A New Take on a Hill
tom walsh


I was running a long run last week, coming from the town I work in back to the town I live in, about twelve miles, enjoying the 38-degree weather and thinking about all sorts of things, just kind of letting my mind settle.  I just needed to be out there, I thought, to stay in shape and to relieve some of the stress that has been a major part of my life for the last couple of months.  Little did I know that there was another reason that I was out there that day.

One of the hills that I face on the run home is almost a quarter of a mile long, and at least an 8 or 9% grade*.  It's a monster.  I love it because it challenges me, but the fact is that almost no one else likes it at all.  It's just one of those things that people avoid whenever they can if they're on foot or on a bike, unless they're going down.

But as I approached the hill this time, I saw a van parked at its base, the side doors open, and nobody around.  I was still about a quarter of a mile away, and I wondered why someone would have left their vehicle there, untended.  The I saw someone come down the hill in a wheelchair, stopping at the van.

It didn't take a genius to realize that if the guy was coming down the hill in a wheelchair, he had to have gone up the hill in that wheelchair.  

A hill like that, believe me, is no simple task for someone using only their arms to propel themselves uphill.

In just a few seconds, I caught up with him.  "Quite the hill, isn't it?" I asked.  "Yes, it is," he replied.  I stopped and introduced myself, and he set the brakes on his chair and stopped for a chat.

It turned out that he had been paralyzed in a logging accident, and that he comes to that hill on purpose, three or four times a week, to do the hill three times to keep himself strong.  He doesn't want to be a burden on anyone, and he doesn't want to use his paralysis as an excuse for not being able to do things that he feels he should be able to do, paralyzed or not.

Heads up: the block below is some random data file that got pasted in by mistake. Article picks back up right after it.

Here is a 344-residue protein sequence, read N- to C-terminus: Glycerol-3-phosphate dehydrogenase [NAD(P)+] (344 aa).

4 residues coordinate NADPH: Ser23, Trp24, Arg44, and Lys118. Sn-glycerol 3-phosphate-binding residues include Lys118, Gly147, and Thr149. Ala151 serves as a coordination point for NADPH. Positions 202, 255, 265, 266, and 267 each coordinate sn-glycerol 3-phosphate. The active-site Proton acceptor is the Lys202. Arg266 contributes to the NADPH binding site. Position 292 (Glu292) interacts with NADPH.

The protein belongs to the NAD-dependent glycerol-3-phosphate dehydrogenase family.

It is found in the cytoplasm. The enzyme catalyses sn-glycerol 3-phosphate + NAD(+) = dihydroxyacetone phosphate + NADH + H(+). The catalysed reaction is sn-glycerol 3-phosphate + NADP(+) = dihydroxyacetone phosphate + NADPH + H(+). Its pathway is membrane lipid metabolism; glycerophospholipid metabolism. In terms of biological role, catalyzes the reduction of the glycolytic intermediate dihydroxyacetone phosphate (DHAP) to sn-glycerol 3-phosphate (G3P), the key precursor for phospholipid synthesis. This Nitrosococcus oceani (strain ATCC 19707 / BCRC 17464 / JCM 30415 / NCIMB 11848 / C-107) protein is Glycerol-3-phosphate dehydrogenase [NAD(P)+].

He isn't bitter about his physical condition, but quite realistic about it.  He knows what he can and can't do, and he knows that there are some things that he'll be able to do better if he works at them.  That's why he was at the hill--he knows that building his arm strength is important not just for moving around in his wheelchair, but also for doing other things around his home without losing his strength.

One of the things that seems to pain him the most is the way that people who aren't paralyzed don't seem to appreciate the gift of their bodies, the way that so many people abuse their bodies by not using them, not keeping them in the kind of shape that will keep them functioning properly.  He knows what he's lost, and it makes him sad to see people who haven't lost their ability to move around not appreciate it at all.

I'd love to share his name, but I didn't ask permission to do so.  One thing I do know is that I'll be in touch with him again, as it truly is inspiring to be around someone who has lost so much, but who looks at his glass as more than half full.  He's a great balance for all the people who have so much that they don't appreciate, and who always see their glasses as far less than half full.

I hope that if I ever have to deal with a disability of the sort that he's dealing with, that I'm able to do so with even half the spirit and energy that he devotes to keeping himself fit and happy.  If such a thing ever did happen to me, I'd like to think that I'd be right there with him, racing him up that hill in my own wheelchair.

~ ~ ~ ~ ~

*An 8% grade gains or loses eight feet for every hundred feet of distance covered; a 9% grade gains nine feet, etc.


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